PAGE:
It is very common for depression to first present itself in the form physical symptoms. It's important to understand that along with the usual awesome grab bag full of symptoms (sadness, diminished cognitive abilities, sense of worthlessness/hopelessness, guilt) there is also physical pain.

In an article from Psychology Today author Hara Estroff Maran writes, "Like the emotional symptoms, the painful physical symptoms of depression arise in specific nerve pathways presided over by the neurotransmitters serotonin and norepinephrine. From their base in the brain stem, such pathways travel up into the highest reaches of the brain, the frontal cortex, where they help regulate thinking and mood. They also travel up to the brain's hypothalamus, where they regulate eating, sleeping, and sex drive. But serotonin and norepinephrine pathways also travel down into the spinal cord serving the rest of the body. And therein lies the problem."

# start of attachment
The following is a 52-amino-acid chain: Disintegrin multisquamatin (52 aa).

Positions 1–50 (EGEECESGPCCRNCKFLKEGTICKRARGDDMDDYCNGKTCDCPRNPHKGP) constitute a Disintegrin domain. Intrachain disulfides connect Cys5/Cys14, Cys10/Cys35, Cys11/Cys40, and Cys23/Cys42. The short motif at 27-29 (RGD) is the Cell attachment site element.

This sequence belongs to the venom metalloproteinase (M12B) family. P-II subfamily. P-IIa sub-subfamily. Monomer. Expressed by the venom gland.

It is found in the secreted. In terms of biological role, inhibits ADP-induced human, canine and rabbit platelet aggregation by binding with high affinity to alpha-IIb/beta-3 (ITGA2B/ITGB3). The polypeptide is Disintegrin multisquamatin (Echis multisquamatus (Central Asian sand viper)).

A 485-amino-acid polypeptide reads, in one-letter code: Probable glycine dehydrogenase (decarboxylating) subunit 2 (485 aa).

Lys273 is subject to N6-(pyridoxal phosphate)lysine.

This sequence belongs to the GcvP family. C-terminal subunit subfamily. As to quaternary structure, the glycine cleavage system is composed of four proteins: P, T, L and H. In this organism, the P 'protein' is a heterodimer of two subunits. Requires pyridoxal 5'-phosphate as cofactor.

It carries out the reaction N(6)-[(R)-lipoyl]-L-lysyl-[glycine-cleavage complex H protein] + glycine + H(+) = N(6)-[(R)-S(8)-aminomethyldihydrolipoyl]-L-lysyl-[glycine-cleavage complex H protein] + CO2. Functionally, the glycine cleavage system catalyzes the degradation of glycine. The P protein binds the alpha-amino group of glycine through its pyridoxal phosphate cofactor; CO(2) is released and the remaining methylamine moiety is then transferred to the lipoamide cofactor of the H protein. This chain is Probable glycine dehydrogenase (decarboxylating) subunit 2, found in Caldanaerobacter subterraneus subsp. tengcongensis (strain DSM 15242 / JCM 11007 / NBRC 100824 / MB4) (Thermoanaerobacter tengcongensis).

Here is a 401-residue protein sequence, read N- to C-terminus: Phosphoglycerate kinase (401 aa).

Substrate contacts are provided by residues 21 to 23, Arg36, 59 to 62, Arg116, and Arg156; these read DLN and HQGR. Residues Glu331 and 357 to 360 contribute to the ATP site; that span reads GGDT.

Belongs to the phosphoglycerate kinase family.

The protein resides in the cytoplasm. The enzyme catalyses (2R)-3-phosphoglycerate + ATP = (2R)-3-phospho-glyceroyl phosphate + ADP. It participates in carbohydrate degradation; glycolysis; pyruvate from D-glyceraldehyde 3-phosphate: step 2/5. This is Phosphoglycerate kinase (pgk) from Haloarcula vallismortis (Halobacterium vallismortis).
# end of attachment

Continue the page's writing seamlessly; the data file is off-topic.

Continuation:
Science-speak, I know. But the point is, depression hurts. So what are these symptoms anyway? Here are some common ones, courtesy of WebMD:

Headaches. These are fairly common in people with depression. If you already had migraine headaches, they may seem worse if you're depressed.
Back pain. If you already suffer with back pain, it may be worse if you become depressed.
Muscle aches and joint pain. Depression can make any kind of chronic pain worse.
Chest pain. Obviously, it's very important to get chest pain checked out by an expert right away. It can be a sign of serious heart problems. But depression can contribute to the discomfort associated with chest pain.
Digestive problems. You might feel queasy or nauseous. You might have diarrhea or become chronically constipated.
Exhaustion and fatigue. No matter how much you sleep, you may still feel tired or worn out. Getting out of the bed in the morning may seem very hard, even impossible.
Sleeping problems. Many people with depression can't sleep well anymore. They wake up too early or can't fall asleep when they go to bed. Others sleep much more than normal.